It was September 2012, Kate Mark and her nine-year-old Quarter Horse mare Sukuria entered the ring at the Beaverton Fair. They picked up speed, then aimed toward the first barrel, but Sukuria took a wide turn.

It was uncharacteristic of the careful mare that Kate had owned since she was three years old. But Kate didn’t have time to think about the misstep as they headed toward the second barrel. Here, Sukuria made another mistake, coming so close she knocked it.

The pair finished the class and ran another one. The same thing happened. “She was running sloppy. I knew something was up,” said Kate.

After examining her, Kate noticed that the mare’s left eye appeared cloudy and blue. When they returned home, she called her local vet, who prescribed eye ointment. But Kate wanted more answers, so her vet recommended she consult Dr. Bruce Watt.

After trying treatments like Atropine eye drops and Tobrex, and seeing no improvement, Dr. Watt diagnosed Sukuria with equine recurrent uveitis – a confounding but common eye condition that has no cure.

In ERU, the horse’s immune system has gone awry and attacks the tissues of the eye. The horse will squint, have tears, and her eyes will become sensitive to light. The cornea will be blue or cloudy. The damage to the eye is progressive and some horses – like Sukuria – ultimately go blind.

Sukuria’s vision in her left eye went first. But there was still pain and discomfort. “It was obvious it was a painful eye. It was so inflamed,” said Dr. Watt. “In some horses, it’s like having a toothache or a sore arthritic knee. A uveitis eye – it’s painful.”

According to Kate, the chronic pain had changed Sukuria’s personality. “She was grumpy with her field mates,” said Kate, who likened the pain Sukuria was experiencing to a chronic migraine.

Together, Kate and Dr. Watt decided the best course of action was to remove Sukuria’s left eye – a procedure known as an enucleation. Removing one eye isn’t a big deal – Dr. Watt said he has removed several in the more than 30 years he’s been practicing veterinary medicine. And surprisingly, he says, most horses adapt quite well to the loss of vision on one side.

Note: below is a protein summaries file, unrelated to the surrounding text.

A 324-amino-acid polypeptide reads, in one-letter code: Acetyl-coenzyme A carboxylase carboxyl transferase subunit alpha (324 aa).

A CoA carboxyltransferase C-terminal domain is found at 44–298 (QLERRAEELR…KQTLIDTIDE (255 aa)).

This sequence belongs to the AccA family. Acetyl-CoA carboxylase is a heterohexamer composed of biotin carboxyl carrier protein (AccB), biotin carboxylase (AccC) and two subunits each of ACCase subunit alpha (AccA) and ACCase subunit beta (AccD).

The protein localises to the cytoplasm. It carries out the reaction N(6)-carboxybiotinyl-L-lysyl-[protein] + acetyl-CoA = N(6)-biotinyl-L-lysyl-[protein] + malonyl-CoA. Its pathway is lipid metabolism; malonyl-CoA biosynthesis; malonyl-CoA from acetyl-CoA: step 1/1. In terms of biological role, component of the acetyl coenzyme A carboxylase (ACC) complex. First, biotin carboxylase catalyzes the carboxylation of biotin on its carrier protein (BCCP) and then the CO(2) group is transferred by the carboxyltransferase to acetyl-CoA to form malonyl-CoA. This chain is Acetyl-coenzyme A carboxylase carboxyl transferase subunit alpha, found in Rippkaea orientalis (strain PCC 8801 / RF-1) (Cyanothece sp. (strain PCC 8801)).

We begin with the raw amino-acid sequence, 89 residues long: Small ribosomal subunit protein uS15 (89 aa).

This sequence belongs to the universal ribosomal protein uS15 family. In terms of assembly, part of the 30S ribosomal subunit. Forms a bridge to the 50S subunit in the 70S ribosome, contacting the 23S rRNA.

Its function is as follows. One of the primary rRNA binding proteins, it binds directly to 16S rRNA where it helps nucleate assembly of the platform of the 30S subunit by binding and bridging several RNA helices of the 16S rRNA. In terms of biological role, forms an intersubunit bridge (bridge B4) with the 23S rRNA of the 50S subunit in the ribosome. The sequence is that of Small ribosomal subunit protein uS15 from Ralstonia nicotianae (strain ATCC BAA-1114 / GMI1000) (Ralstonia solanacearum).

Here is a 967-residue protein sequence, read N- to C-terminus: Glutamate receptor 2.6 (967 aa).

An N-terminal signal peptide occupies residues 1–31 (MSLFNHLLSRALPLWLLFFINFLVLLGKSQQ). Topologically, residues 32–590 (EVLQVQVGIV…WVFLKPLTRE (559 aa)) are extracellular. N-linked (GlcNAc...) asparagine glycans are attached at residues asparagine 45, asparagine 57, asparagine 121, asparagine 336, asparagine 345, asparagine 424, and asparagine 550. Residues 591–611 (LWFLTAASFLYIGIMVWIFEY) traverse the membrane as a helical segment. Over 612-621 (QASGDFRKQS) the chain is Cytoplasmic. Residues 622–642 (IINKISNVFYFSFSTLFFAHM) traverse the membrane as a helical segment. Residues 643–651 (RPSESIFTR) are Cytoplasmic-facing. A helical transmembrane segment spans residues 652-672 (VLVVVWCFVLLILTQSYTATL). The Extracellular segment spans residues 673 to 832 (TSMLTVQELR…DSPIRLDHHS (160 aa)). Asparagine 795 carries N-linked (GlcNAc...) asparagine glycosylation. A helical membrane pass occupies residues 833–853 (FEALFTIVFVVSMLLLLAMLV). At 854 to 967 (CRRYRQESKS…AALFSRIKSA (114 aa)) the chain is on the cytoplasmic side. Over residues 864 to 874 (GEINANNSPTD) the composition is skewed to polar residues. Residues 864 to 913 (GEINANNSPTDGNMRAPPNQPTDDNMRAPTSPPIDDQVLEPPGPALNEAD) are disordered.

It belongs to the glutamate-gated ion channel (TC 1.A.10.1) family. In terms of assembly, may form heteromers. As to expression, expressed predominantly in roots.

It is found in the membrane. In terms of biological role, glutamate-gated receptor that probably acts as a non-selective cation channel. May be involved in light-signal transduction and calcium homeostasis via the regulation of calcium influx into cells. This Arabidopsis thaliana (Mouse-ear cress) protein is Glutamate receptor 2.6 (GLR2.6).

Sukuria was no exception. Kate continued to ride the mare and bred her. But as time progressed, the ERU returned – in Sukuria’s right eye. The progression was much the same. The afflicted eye didn’t respond well to treatment. As Sukuria’s remaining eye deteriorated and the mare faced an increasingly dark world, Kate noticed she latched on to her pasture mate – a section A welsh pony named Gemma. “Gemma would take her to the water trough and take her to the barn. They started getting really close to each other,” said Kate.

In 2016, Sukuria went fully blind. People advised Kate to euthanize the mare, concerned it wasn’t safe to have a blind horse. And as with the left eye, the right eye was now doing nothing but causing pain.

Kate consulted with Dr. Watt, who, instead of recommending euthanasia, suggested removing the right eye, too. “I just don’t see the rationale in euthanizing a horse that’s already completely blind and adapting well,” he said.

Dr. Watt removed Sukuria’s right eye in August 2016, and life has continued as normal for the mare and Kate.

She said she still rides Sukuria, and has taught her voice commands like “step up” and “step down.” To load her in the horse trailer, Kate taps the trailer twice and says “trailer.”

Since Sukuria has been blind, Kate has taken her to the lake, horse camping and participated in the Christmas parade in Beaverton.

Kate admits that “every now and then” she wonders if riding a blind horse is dangerous, but because it doesn’t seem to bother Sukuria, she figures it should be fine with her as well. “It depends a lot on the horse,” she said. “I have horses here who there’s no way they could be blind and live a normal life. It’s really horse dependent. I’ve spent 10 years with this horse; I know exactly how she is.”

As long as Sukuria is safe and happy, Kate will continue to enjoy her horse.